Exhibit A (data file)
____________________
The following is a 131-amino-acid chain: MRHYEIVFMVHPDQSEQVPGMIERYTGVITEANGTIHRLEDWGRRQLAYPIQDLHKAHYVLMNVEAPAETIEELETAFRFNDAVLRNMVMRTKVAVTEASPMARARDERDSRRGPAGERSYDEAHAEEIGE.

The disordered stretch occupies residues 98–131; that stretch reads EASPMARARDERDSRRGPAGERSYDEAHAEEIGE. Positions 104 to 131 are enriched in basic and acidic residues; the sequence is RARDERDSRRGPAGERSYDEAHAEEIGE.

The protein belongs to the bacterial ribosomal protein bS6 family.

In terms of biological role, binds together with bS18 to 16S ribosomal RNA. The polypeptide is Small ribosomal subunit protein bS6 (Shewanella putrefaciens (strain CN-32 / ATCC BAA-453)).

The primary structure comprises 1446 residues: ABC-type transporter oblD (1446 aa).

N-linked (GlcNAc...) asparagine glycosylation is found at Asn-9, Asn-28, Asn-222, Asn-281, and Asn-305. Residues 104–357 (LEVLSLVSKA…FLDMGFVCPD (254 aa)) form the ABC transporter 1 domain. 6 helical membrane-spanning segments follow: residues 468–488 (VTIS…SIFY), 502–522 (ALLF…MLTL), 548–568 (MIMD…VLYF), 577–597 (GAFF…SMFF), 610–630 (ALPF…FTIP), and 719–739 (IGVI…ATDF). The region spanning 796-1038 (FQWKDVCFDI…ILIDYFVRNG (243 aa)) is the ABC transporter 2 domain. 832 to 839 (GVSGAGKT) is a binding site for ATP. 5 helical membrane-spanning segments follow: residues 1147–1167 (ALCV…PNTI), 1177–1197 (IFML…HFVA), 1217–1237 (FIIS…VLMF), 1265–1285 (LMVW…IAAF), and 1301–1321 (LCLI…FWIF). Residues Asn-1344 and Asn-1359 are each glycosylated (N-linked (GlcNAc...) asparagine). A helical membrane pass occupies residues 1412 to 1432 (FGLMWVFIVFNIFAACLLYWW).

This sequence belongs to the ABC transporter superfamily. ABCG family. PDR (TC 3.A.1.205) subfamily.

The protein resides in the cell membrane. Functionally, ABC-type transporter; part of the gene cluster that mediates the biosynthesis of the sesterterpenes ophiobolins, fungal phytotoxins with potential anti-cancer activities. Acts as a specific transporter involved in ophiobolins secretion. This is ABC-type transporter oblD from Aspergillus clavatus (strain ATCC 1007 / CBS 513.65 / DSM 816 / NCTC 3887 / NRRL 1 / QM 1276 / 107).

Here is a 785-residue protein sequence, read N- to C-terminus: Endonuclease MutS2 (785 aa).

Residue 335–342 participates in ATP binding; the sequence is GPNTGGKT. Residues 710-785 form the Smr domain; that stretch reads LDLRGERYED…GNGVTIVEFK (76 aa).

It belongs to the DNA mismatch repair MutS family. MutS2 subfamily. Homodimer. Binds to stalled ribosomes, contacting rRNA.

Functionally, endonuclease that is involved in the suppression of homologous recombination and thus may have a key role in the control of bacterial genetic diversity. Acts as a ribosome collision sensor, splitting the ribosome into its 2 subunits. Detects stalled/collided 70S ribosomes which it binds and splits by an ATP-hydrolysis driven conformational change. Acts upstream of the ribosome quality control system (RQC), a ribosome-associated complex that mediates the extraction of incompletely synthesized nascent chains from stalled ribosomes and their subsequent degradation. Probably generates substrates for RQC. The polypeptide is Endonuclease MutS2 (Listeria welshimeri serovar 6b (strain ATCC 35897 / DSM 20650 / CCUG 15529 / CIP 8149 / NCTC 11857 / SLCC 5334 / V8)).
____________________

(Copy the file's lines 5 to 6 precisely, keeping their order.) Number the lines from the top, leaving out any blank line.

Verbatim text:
The primary structure comprises 1446 residues: ABC-type transporter oblD (1446 aa).

N-linked (GlcNAc...) asparagine glycosylation is found at Asn-9, Asn-28, Asn-222, Asn-281, and Asn-305. Residues 104–357 (LEVLSLVSKA…FLDMGFVCPD (254 aa)) form the ABC transporter 1 domain. 6 helical membrane-spanning segments follow: residues 468–488 (VTIS…SIFY), 502–522 (ALLF…MLTL), 548–568 (MIMD…VLYF), 577–597 (GAFF…SMFF), 610–630 (ALPF…FTIP), and 719–739 (IGVI…ATDF). The region spanning 796-1038 (FQWKDVCFDI…ILIDYFVRNG (243 aa)) is the ABC transporter 2 domain. 832 to 839 (GVSGAGKT) is a binding site for ATP. 5 helical membrane-spanning segments follow: residues 1147–1167 (ALCV…PNTI), 1177–1197 (IFML…HFVA), 1217–1237 (FIIS…VLMF), 1265–1285 (LMVW…IAAF), and 1301–1321 (LCLI…FWIF). Residues Asn-1344 and Asn-1359 are each glycosylated (N-linked (GlcNAc...) asparagine). A helical membrane pass occupies residues 1412 to 1432 (FGLMWVFIVFNIFAACLLYWW).